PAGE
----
Fracking and Crotalus horridus (Timber Rattlesnake) Populations in Pennsylvania

“She (the timber rattlesnake) never begins an attack, nor, when once engaged, ever surrenders: she is therefore an emblem of magnanimity and true courage. As if anxious to prevent all pretensions of quarreling with her, the weapons with which nature has furnished her, she conceals in the roof of her mouth, so that, to those who are unacquainted with her, she appears to be a most defenseless animal; and even when those weapons are shown and extended for her defense, they appear weak and contemptible; but their wounds however small, are decisive and fatal. Conscious of this, she never wounds ’till she has generously given notice, even to her enemy, and cautioned him against the danger of treading on her.”

– Benjamin Franklin, Pennsylvania Journal, December, 1775


This paper analyzes the impact of the ongoing fracking of the Marcellus shale deposit in Pennsylvania on Crotalus horridus (timber rattlesnake) populations in the eastern portion of the state, especially the Schuylkill River Valley. First, the ecological role of C. horridus is analyzed, including its population dynamics, density dependent factors to growth, major predators, and resource competition. The ecosystem of the Schuylkill River riparian area is described, and the issue of fracking is presented. Attention is paid to the various harmful ways which fracking, and more importantly, pipeline construction, impacts C. horridus habitat and population resilience, among other factors. An overview of the drastic measures needed to save the species locally and regionally is then presented. The paper employs sources from multiple herpetological journals and scholarly articles reviewing the ecological impact of fracking and new pipelines.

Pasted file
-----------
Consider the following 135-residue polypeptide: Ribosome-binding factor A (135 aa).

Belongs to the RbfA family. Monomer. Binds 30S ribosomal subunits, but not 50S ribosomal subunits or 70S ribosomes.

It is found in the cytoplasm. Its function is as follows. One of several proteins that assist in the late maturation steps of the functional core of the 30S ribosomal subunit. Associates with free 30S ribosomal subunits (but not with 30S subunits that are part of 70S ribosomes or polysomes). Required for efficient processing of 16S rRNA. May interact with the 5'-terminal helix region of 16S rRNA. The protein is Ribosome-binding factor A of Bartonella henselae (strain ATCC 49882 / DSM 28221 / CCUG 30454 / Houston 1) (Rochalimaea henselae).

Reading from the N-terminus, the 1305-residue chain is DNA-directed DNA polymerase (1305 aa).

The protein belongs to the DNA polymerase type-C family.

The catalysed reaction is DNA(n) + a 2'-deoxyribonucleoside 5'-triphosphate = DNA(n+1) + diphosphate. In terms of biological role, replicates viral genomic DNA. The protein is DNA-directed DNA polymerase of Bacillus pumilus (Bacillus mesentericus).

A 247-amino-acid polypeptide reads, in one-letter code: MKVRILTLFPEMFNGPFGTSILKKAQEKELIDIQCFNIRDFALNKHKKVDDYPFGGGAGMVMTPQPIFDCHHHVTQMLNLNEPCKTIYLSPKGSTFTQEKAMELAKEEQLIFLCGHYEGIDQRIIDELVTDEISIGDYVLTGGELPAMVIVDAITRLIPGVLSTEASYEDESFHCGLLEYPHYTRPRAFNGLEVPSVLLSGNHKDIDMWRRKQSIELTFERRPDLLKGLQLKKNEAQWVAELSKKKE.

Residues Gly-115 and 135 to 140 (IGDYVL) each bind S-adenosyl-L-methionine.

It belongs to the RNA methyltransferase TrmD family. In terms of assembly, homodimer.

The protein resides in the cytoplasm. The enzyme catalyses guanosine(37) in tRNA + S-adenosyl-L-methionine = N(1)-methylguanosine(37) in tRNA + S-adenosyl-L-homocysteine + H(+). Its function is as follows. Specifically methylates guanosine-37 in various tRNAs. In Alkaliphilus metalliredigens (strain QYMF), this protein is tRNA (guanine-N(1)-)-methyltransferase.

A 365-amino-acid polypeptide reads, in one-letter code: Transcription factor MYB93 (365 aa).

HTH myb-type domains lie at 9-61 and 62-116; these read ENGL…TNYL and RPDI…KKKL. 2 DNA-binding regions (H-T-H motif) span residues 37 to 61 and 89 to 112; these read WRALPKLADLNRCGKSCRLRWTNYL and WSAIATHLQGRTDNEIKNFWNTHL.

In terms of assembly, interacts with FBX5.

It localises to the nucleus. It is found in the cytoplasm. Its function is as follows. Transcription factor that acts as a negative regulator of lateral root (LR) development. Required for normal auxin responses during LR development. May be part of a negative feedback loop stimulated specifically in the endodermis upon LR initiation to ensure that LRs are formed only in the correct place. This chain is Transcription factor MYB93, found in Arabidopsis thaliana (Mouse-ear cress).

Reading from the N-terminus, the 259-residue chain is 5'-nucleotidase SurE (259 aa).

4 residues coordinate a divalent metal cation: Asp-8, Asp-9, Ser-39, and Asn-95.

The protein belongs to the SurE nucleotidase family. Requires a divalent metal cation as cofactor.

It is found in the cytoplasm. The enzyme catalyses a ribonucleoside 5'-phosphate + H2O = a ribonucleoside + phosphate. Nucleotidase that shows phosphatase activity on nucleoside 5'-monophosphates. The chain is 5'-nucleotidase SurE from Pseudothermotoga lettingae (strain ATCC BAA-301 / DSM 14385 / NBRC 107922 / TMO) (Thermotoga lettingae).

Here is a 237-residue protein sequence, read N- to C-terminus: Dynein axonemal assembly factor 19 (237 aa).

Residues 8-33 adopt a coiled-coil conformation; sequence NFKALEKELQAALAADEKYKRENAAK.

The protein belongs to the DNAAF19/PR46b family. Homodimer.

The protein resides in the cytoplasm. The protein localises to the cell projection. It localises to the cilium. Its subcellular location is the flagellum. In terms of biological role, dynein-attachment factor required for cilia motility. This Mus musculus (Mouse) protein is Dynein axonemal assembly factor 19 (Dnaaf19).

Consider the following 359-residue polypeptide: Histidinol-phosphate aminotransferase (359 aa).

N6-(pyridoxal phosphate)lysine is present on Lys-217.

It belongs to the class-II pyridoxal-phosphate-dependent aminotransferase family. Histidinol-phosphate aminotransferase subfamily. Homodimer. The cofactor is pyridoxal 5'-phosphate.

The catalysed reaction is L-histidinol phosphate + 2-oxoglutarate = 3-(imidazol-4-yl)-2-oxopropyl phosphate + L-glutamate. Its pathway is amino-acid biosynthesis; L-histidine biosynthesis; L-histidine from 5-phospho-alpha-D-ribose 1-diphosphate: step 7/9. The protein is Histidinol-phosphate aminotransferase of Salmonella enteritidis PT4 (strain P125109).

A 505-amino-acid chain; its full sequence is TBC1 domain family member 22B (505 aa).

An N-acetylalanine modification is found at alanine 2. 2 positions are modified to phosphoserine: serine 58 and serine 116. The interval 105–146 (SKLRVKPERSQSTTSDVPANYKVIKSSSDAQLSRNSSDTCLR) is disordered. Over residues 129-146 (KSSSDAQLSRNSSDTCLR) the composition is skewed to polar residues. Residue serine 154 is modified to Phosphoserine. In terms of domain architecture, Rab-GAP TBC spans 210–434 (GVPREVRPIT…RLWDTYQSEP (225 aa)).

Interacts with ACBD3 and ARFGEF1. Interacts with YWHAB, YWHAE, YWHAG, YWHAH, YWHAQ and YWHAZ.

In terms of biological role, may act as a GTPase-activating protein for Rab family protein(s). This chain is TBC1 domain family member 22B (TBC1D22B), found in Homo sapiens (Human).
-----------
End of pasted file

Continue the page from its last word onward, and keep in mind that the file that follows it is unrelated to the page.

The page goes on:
Crotalus horridus (timber rattlesnake), one of the only poisonous snakes found in eastern Pennsylvania, has a range throughout much of the deciduous forests of the eastern United States and Canada (Clark, 2002). Their range has been vastly reduced due to human impacts since colonial times and they are now listed as a candidate species of concern in Pennsylvania (Ulev, 2008). In many neighboring states they are listed as endangered (Ulev, 2008). In eastern Pennsylvania they thrive only in the mountainous, remote state forests of the north-central part of the state (Urban, 2004). While populations do exist within the Schuylkill Valley watershed they are increasingly scarce and fall victim to numerous types of human impacts on the ecosystem (Urban, 2004).

Ecological role

Within the food web, rattlesnakes are significant predators and as thus have been shown to play a vital role in maintaining equilibrium in ecosystems (Reinhart, 2011). The diet of timber rattlers can vary tremendously, as they feed on several different trophic levels, including peromyscus (deer mice), sorex cinereus (masked shrew), sylvilogus floridanus (cottontail rabbit), scirius carolinensis (gray squirrel), and lymantria dispar (gypsy moth pupa) (Reinhart, 2011). They also feed on other snakes, but do not generally eat each other (Reinhart, 2011)

Aside from humans, the chief predators of timber rattlesnakes in eastern Pennsylvania are birds of prey, which exist on the trophic level above rattlesnakes. Much of the diet of rattlesnakes and birds of prey is shared (Alden and Cassie, 2010), but there are not enough rattlesnakes in the ecosystem for their consumption to limit the resource, as per the competitive exclusion principle (Ricklefs and Miller, 2000). A species of interest in the region is the rapidly recovering population of haliaeetus leucocephalus (bald eagle), with nests popping up close to Philadelphia (Alden and Cassie, 2010). Common birds of prey include accipter cooperii (Cooper’s hawk), the even more common buteo jamaicensis (red-tailed hawk), falco peregrinus (peregrine falcon), and cathartes aura (turkey vulture) (Urban, 2004).